Friday, April 17, 2009

Cheesy Sci-Fi Movie Review: Warning From Space

According to various sources, this movie is notable only for being the first Japanese science fiction film shot in color. (Wikipedia remarks that it may have inspired Starro from DC comics, but this is probably a teeny bit questionable.)

There's no way around it; this isn't a particularly good movie. Not to say that you can't be entertained by it...

It borrows heavily from The Day the Earth Stood Still (a reminder on my opinion of that film) and When Worlds Collide (sadly, I've never seen it). The plot: Peaceful aliens that look like bipedal cyclops starfish made of cloth (called Pairans, but I don't know where you would learn this from the film) come to warn Earth of "Planet R," a planet "from another galaxy" which is hurtling towards Earth and threatens to destroy it. Why do the aliens care? Because their planet is in the same orbit as Earth on the other side of the Sun, and it would suffer if something bad happened to Earth. (Roll with it, it's old and Japanese.)

Comparisons with the films that probably inspired it will generally talk about how weak it is by comparison. While I'll admit that it's no masterpiece, the benevolence of these aliens is actually much less questionable than that of the aliens from TDtESS: While those aliens pretty much just said "Disarm or die," these aliens said "We'll try kinda hard to help you."

I say "kinda hard," because the film's narrative is horribly disjointed and full of wacky plotholes. For instance, there's a scientist who knows a formula that could create a substance that would allow for the creation of a bomb "many times more powerful than the A- or H-bomb." (That is exactly how they put it, every single time.) The aliens know this formula, having developed it in their ancient past, but discarded it because they had no need for it. ("We do not recognize your trait called aggression." Paraphrased significantly.) The aliens, despite being able to recognize the formula on sight, don't actually know it. What. How. Sometimes why.

Anyway, the movie couldn't have held together if they hadn't done it that way, but it still creates a big problem: When the scientist gets kidnapped by the mob because the existence of the formula was accidentally publicized, he gets tied up for interrogation purposes, and then he gets left in an apartment building alone for a month, while the Earth heats up from the presence of Planet R (roll with it, it's old and Japanese) to the point where it's killing stupid animals. (A dog shown reacting to Planet R in the sky was later shown wandering through the street and collapsing; a cat shown sitting on a rooftop also reacting was never shown again, implying it knew better than to stay where it was hot. Score one for cats.) So the aliens rescue him after the building he's in starts inexplicably falling apart. It's then that we find out they could have found him at any time, because they put a tracking device ring on him. They get the formula from him, and then throw him back out into the street to find shelter. (Holy cheese, man, they aren't very concerned with his health, are they?)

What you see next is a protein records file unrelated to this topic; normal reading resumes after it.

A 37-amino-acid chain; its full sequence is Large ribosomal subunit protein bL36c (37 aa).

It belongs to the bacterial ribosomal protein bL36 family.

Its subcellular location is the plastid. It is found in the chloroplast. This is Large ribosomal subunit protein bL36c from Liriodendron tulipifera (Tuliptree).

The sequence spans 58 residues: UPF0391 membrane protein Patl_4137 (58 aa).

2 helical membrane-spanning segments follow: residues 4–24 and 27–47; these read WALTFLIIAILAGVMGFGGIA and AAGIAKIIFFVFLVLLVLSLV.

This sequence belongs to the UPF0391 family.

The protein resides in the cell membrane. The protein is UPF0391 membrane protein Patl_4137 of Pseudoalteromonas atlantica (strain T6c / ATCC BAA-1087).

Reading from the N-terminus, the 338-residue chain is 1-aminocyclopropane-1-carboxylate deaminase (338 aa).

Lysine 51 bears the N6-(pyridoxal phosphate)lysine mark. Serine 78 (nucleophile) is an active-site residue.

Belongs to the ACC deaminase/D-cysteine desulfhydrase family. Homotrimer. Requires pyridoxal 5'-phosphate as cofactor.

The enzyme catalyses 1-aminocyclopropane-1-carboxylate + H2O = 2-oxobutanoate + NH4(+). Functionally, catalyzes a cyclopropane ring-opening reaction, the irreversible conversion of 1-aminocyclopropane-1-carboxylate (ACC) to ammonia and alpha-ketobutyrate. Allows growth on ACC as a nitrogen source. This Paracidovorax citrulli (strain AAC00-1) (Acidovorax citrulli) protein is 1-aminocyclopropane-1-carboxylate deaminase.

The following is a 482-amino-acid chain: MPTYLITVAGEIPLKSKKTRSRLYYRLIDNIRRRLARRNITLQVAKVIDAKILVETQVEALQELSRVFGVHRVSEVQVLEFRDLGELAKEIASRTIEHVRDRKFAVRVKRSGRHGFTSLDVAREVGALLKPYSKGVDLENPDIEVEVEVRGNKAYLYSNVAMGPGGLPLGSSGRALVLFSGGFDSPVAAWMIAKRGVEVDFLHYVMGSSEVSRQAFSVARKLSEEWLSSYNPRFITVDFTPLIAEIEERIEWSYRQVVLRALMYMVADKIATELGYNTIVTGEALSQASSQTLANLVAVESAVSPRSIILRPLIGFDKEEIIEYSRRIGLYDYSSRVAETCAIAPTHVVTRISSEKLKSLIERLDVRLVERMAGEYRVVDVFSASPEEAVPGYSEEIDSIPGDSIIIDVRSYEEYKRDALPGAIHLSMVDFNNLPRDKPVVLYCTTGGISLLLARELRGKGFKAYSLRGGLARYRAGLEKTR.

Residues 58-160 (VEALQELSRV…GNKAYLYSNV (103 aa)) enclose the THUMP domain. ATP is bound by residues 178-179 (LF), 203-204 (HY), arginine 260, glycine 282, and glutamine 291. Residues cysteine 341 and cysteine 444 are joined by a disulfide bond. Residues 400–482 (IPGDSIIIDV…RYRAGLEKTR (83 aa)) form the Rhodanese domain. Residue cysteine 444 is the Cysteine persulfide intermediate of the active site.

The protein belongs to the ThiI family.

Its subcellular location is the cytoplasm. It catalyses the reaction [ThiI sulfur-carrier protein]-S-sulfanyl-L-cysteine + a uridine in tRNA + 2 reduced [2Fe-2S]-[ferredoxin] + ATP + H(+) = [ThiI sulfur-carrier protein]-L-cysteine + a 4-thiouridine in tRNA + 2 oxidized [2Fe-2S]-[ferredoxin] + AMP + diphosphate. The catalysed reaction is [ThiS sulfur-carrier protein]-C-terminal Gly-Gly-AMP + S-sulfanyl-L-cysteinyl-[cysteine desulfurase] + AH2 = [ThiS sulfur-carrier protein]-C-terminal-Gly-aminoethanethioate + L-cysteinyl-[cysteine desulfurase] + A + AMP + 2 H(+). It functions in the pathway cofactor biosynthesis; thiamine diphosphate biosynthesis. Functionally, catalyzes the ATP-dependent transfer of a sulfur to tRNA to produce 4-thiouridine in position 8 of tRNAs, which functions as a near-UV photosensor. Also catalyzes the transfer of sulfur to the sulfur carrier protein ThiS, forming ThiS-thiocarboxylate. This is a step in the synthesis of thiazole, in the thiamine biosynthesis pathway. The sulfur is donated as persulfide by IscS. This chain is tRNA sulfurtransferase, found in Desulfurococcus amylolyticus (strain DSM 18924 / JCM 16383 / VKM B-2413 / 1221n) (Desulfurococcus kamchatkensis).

Then, they launch a missile to blow up Planet R. And because it's old and Japanese, this doesn't cause mass destruction on Earth's surface.

One of the other interesting things about the film is that the most prominently featured alien, apparently a high-ranking individual, is female. (Or, for most of the film, a human woman.) This is probably the most entertaining part of the film, actually-the alien lady (who modelled herself after some kind of Japanese pop star to explain why they picked out an attractive actress) runs around doing super insane stuff like ten-feet-straight-up jumps, phasing through solid objects, and knowing advanced scientific formulas (forgive them if that sounds sexist, it's old and Japanese). And they have to do tests on her (or rather, on her hat and tennis racket) before they decide for sure there's something strange going on, and even then there's one guy who is all "Well, I don't know, maybe..."

I watched a few other cheesy science fiction movies of dubious origin recently, so a few more of these are coming down the line. This might have been longer if I wasn't kinda sick right now.

-Signing off.

1 comment:

honky said...

hey you're right! This sounds a lot like The Day the Earth Stood Still only in Japanese...

I find it amusing that most of the aliens in the sci-fi films in the past fall into the same category-- either they want to tell us about how we're failing or they are superior and want to dominate us. Because of that, I'd like to share with you a short sci-fi film my husband made; watch Jathia's Wager FREE on It's about a man in an isolated community that has to choose his species; in this case the "aliens" are far different than the stereotypically depicted ones.

It may break the mold of the current cheesy sci fi movies out there :)